Social Distancing: An Ounce of Prevention Is Worth a Pound of Cure

(Unsplash/ Kelly Sikkema)

When it comes to pandemic protection, I strongly encourage all of us to practice preventative measures in public places and at home through such things as social distancing, hand-washing, use of sanitizer, gloves and glasses or goggles, among other things. Consider it another line of defense so that our bodies can win the war without even fighting.

As an example, let me show you what a normal shopping outing looks like for me in the midst of a pandemic.

Dr. C. at the Store

I keep in my car a roll of paper towels, surgical gloves, hand sanitizer, goggles and a face mask. On the way to the store, I listen to uplifting Christian music or talk radio. My heart is at ease and confident of the Lord's protection in all circumstances as I head out to do a little shopping.

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When I park at the store and turn the car off, I take off my sunglasses and put on the nice-fitting protective goggles I bought at Home Depot. The most important thing is that they seal my eyes and are comfortable.

Next, I put my surgery mask on. I use about one mask per day and keep it lying upside down on the dashboard so UV light from the sun can kill germs. It's best not to touch the mask itself, so I'm careful how I take it off and put it on. I touch the ear loops, not the mask, and slip them over my ears.

Then I put my gloves on and put a little bottle of hand sanitizer in my pocket. I have plenty of hand sanitizer because I buy it in big containers which I use to fill up smaller ones that are easier to carry. I have these small containers available for my staff and my family as well.

As I get out of my car wearing goggles, a mask and gloves, I take a couple of paper towels with me in case I have to open a door. I may use one to wipe down the shopping cart, too. Once inside the store, I keep my distance from everyone and don't dilly-dally. My goal is not to go up and down aisles seeing what's on sale or what's new. During a pandemic I want to get what I need and get out. I'm usually in the store for a total of around five to 10 minutes.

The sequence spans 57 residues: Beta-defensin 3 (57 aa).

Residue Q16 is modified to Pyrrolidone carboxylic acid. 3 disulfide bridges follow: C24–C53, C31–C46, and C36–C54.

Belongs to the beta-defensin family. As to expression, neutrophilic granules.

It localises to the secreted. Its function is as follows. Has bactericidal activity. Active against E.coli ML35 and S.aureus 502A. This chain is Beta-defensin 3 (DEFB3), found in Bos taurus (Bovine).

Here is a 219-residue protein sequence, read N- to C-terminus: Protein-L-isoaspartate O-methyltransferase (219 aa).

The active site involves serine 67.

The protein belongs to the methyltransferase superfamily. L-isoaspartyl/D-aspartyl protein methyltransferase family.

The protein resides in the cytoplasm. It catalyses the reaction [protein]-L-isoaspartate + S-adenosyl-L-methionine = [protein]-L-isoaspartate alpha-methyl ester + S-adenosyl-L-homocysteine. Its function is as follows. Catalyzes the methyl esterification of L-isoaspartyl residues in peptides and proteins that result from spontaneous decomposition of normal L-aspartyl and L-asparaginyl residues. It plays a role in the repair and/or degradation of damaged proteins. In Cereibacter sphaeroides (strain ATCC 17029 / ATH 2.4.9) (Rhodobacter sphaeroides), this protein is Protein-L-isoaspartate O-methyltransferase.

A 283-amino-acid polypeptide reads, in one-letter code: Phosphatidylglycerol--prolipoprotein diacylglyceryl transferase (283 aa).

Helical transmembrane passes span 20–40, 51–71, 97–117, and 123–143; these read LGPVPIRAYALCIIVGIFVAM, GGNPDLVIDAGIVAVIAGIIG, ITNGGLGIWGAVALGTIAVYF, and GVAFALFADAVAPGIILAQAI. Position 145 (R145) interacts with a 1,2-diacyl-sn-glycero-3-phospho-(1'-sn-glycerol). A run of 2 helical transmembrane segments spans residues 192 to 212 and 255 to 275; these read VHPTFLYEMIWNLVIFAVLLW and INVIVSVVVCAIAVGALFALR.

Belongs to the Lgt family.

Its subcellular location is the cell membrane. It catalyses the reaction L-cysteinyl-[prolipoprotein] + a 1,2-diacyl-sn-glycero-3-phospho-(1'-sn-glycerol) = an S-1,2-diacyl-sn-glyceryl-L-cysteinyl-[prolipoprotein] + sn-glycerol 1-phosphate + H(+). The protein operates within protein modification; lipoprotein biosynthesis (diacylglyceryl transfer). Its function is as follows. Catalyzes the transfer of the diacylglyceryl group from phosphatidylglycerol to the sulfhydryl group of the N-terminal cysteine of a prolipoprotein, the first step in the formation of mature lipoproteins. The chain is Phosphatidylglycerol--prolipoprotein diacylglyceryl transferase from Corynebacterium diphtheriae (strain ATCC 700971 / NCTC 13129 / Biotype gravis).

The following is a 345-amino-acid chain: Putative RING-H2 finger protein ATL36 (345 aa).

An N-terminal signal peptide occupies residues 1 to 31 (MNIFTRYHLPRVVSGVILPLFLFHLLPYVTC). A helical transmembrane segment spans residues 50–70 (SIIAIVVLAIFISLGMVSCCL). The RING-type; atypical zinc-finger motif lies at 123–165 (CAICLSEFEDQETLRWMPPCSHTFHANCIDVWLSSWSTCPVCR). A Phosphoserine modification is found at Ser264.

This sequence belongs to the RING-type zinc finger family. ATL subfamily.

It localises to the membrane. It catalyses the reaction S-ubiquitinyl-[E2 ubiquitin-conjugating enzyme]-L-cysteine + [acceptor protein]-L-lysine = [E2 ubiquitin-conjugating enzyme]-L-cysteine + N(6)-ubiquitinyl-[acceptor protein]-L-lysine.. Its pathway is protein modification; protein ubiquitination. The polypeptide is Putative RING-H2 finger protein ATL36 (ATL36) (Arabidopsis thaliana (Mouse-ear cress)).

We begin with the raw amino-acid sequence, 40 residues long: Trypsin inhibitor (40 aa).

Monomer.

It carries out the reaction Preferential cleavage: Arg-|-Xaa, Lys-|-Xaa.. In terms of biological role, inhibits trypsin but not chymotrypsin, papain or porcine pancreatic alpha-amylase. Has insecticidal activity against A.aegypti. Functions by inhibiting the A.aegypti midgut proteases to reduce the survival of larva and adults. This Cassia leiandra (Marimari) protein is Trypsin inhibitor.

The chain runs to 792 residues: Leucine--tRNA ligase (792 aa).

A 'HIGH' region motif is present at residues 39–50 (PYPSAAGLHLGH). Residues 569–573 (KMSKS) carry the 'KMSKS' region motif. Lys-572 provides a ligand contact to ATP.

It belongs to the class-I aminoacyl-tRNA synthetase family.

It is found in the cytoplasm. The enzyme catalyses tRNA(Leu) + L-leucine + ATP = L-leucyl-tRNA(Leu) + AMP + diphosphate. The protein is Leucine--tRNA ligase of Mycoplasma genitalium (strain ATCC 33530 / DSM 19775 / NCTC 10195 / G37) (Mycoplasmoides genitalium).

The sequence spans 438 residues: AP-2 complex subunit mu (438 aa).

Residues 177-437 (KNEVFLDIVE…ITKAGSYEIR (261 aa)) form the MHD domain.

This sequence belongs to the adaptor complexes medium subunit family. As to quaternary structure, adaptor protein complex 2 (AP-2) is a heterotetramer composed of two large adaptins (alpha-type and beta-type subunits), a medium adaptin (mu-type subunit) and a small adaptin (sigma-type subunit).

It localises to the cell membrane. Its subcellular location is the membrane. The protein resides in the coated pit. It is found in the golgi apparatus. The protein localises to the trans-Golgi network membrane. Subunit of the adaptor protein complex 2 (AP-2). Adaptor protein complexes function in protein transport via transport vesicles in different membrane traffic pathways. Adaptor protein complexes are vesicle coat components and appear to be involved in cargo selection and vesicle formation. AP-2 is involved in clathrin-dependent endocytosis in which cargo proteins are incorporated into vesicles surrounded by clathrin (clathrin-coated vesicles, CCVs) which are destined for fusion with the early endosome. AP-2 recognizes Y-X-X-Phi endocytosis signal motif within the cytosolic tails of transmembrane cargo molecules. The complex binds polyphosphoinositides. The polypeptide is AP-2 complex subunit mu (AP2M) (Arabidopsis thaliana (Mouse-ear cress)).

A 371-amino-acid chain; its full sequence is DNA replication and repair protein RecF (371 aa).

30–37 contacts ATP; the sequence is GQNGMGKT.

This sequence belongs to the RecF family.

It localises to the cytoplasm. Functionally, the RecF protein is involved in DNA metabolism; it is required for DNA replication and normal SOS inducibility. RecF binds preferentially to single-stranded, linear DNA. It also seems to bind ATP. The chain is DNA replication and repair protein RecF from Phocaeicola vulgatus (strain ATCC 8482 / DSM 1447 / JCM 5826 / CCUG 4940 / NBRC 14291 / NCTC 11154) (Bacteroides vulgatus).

Although I keep my distance from people and move quickly to do my shopping, I never become tense, angry or anxious. Though I'm wearing a mask and people can't see me smiling, I still am polite, courteous and exude the peace of God.

When I am finished shopping, I stand in line a good distance from the person in front of me. When it's my turn, I put my items on the conveyor belt and use the plastic divider. I'm not afraid to touch these things because I have gloves on. After I pay for my groceries with a debit or credit card, I put the groceries in the back seat of my car, pull out my hand sanitizer, wipe down the credit card, and set it to the side to let it dry. The clerk who may have handled the credit card has handled thousands of others. They don't really have the option to sanitize their hands between every transaction.